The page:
Department of Corrections


Live online Q&A sessions with Corrections employees.

Client Department of Corrections
Date Feb 2018

The prison population is rising. Corrections need more officers. They needed to recruit and fast. But managing some of New Zealand’s most notorious criminals is not up there in terms of career aspirations. How can we help them recruit?

This posed a significant creative challenge. Not only was a career with Corrections not on Kiwis’ radars, the public also had a lack of knowledge. What would it be like to work in a prison? Safety is the biggest question, followed by fear and stress. How would we attract the right people in the right numbers, in a career that is largely hidden from society and associated with society’s criminals?

Not only did we need to raise awareness for hard to recruit career roles with Corrections but we had to find a way to answer questions about the role and give insight into what the day to day experience would be like. 

If we couldn’t do this successfully, good people would be lost. We needed to find a way to reach out to recruitment prospects in a way that would set Corrections apart.

Our thinking

We held focus groups, did online research and ran a public survey to understand public awareness and desirability for a career with Corrections compared to their competitors. From these pieces of important research we found a number of key insights that led our thinking:

  • we’re appealing for roles in Corrections in an environment that the public just don’t want to know about. This means there are low levels of awareness, knowledge and societal recognition – if you work at Corrections, expect a negative response from those around you.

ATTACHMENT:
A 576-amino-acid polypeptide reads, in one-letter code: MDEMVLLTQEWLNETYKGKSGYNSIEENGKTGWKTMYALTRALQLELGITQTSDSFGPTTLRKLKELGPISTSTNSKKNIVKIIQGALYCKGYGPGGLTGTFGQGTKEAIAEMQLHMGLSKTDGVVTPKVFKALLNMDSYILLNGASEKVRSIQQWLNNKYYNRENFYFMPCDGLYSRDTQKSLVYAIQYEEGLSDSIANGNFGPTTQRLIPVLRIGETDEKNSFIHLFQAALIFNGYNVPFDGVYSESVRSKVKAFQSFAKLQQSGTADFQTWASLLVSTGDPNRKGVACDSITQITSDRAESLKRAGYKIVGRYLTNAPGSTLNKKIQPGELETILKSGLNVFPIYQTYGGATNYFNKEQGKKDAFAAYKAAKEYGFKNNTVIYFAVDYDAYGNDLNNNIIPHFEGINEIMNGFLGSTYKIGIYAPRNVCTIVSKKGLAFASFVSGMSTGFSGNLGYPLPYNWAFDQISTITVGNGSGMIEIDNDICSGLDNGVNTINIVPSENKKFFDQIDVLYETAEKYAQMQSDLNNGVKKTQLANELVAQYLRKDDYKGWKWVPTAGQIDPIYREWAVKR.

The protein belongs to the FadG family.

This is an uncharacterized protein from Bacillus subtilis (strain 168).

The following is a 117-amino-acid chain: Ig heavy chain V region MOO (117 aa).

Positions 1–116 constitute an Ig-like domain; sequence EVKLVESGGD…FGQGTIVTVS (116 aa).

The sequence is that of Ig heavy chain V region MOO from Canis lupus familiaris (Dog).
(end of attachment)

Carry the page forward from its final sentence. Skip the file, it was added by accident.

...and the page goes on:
• the public need to see Corrections roles in a more human context, closer to their lives
  • Corrections employees, astounded us with their passion for the role, their strong sense of purpose and their ability to articulate how they feel about what they do
  • the public believe you only need a narrow skillset to work on the frontline at Corrections, yet employees saw it entirely differently. A complex set of emotional attributes are needed including resilience, life experience, inner strength, calm under pressure, empathy and a team player.

Our research and thinking showed us that current employees had an important role to play in attracting new recruits. We set out to find a way to connect current employees working in our prisons and communities today with people interested in a role with Corrections.

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What we did

We rolled out a phased digital media campaign to raise awareness, drive traffic, encourage questions and drive sign-ups for a Live Q&A event. Rich data was captured so that follow up communications could be overlaid with insights of the demographics of attendees.

We built a long term recruitment platform to hold the live sessions, a panel of Corrections employees, mainly Corrections Officers, were interviewed and asked questions submitted by the public. Questions were also encouraged throughout the live broadcast, and then moderated and answered by the Corrections comms team during events. 

Such a revolutionary approach for Corrections was not without risk – especially reputationally, and we worked closely with the leadership of Corrections to design a bespoke digital platform to minimise risk.

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There are 9,000 Corrections staff who now feel they have a voice and that what they do matters.

The impact

Applications increased 35% in the week after the event, proving the Live Q&A to be more cost-effective than traditional recruitment approaches. 

We’ve earned the trust and respect of Corrections to do more in this space. We’ve run multiple events and scaled the Live Q&A website for further use as part of a new Careers at Corrections website. It’s just the beginning of improving the end-to-end online recruitment experience.

Perhaps more importantly, what began as a recruitment brief has become a strategic shift in Corrections’ culture and has led to the development of an Employee Value Proposition: to rehabilitate inmates and keep the public safe. There are 9,000 Corrections staff who now feel they have a voice and that what they do matters.


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